International Journal of Pediatrics & Neonatal Care Volume 6 (2020), Article ID 6:IJPNC-164, 2 pages
Expert Opinion
Dietary Treatment in Children with Eosinophilic Oesophagitis

Chandra Sekhar Devulapalli

Senior Medical Consultant and Paediatrician, Norwegian Labour and Welfare Administration (NAV), work and benefits Kristiania, Oslo, Norway
Dr. Chandra Sekhar Devulapalli, Senior Medical Consultant and Paediatrician, Norwegian Labour and Welfare Administration (NAV), work and benefits Kristiania, Oslo, Norway; E-mail:
01 April 2020; 24 April 2020; 26 April 2020
Devulapalli CS (2020) Dietary Treatment in Children with Eosinophilic Oesophagitis. Int J Pediatr Neonat Care 6: 164. doi:

1. Introduction

Eosinophilic oesophagitis (EoE) is diagnosed in an increasing number of children, but it is uncertain whether this is due to increased prevalence or increased awareness among physicians. EoE is characterized by chronic inflammation and infiltration of eosinophilic granulocytes into the oesophagus and is related to food allergies. The youngest children most often have symptoms that may be reminiscent of gastroesophageal reflux disease - eating disorder and poor growth in infancy and eventually gulping, vomiting and abdominal pain. During childhood, vomiting and / or abdominal pain or retrosternal pain are reported, while during adolescence, symptoms of reflux disease, dysphagia and fasting foods are the most frequent symptoms [1,2]. In many, the mechanism is probably an allergic reaction in the oesophagus to some foods, and over half of patients have an atopic disposition. The diagnosis is based on clinical symptoms, presence of eosinophilic granulocytes in the oesophagus and typical endoscopic findings.

Treatment options for EoE in children mainly include elimination diets and locally acting corticosteroids and endoscopic dilatation [1-3]. To avoid unnecessary elimination diets and to identify children with proton pump inhibitor (PPI) -responsive EoE, an 8 week PPI trial [4,5] is recommended. This should then be followed by endoscopic and histological reassessment, regardless of whether there is symptom relief or not. If eosinophilic inflammation persists after PPI treatment and other causes of EoE are less likely, the diagnosis of EoE can be confirmed [4]. In patients with EoE, where PPI has no effect, an elimination diet and / or with locally acting steroids may be attempted [4,5].

2. Elimination Diet

Importance of foods in the disease was understood after studies in children with EoE who got rid of their ailments when treated with the elemental diet, a purely amino acid-based regimen without allergenic properties [6-8]. The diet led to histological normalization of the oesophagus in most of the children. Reintroduction of specific foods resulted in recurrence of the ailments. Results of the allergy tests are used as a starting point to discuss any elimination diet with motivated patients and families. This is mainly of two ways: targeted elimination diet which removes only suspected allergens or empirical elimination diet where one removes the most common allergens.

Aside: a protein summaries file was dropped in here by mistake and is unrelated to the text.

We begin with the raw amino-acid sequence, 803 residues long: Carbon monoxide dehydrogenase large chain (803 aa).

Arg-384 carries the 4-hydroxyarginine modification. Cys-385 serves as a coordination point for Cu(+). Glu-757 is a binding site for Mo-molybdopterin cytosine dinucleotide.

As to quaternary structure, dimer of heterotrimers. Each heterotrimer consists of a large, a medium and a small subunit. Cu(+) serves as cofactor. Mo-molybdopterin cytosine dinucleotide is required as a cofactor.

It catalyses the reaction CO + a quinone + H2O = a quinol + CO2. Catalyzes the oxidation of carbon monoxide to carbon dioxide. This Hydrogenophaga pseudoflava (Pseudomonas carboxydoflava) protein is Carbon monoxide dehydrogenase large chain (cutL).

Elimination diet can be challenging for patient and parents, and requires careful follow-up by the nutritionist. Targeted elimination diet involves removing foods that are suspected either on the basis of history or allergy tests. In addition, it is recommended that one removes milk from the diet anyway, as this is the most common allergen. After 8-12 weeks, new oesophagoscopy is performed with biopsies, and by histological remission, one by one food is reintroduced. Some will have the effect of removing a particular food, while some will need to remove many [4,5]. Empirical elimination diet ("6 food elimination diet") is a practical form of elimination diet where common allergenic foods such as milk, eggs, wheat, peanuts, soy and seafood are excluded from the diet for 8-12 weeks. This should be followed by endoscopy with biopsies. This approach might lead to symptomatic improvement in about 70 %. This has proven to be as effective as an elimination diet based on skin tests and measurement of specific IgE [2,3]. After histological remission, a reintroduction of food starts, one by one until one finds the food (s) that trigger the disease [4,5].

There is an increasing proportion of applications for basic benefit due to EoE in children when the diet should be free of wheat for a certain period or on a permanent basis. Patients with this condition are often in the testing phase where several other foods are eliminated, as part of the elimination diet [4-6]. Elimination of certain foods can lead to histological and symptomatic improvement. However, identifying which foods should be eliminated in the diet can be challenging. Although the condition is chronic, many have long and good periods. It is currently unclear how long patients should have such a strict elimination diet. The severity of the symptoms rarely justifies a very restrictive diet [3]. Dietary treatment in children must be done in close collaboration with the clinical nutritionist since restrictive diets can be difficult to follow and lead to reduced quality of life and malnutrition. Treatment must be tailored and individualized.

Competing Interests

The author declare that there is no competing interests regarding the publication of this article.


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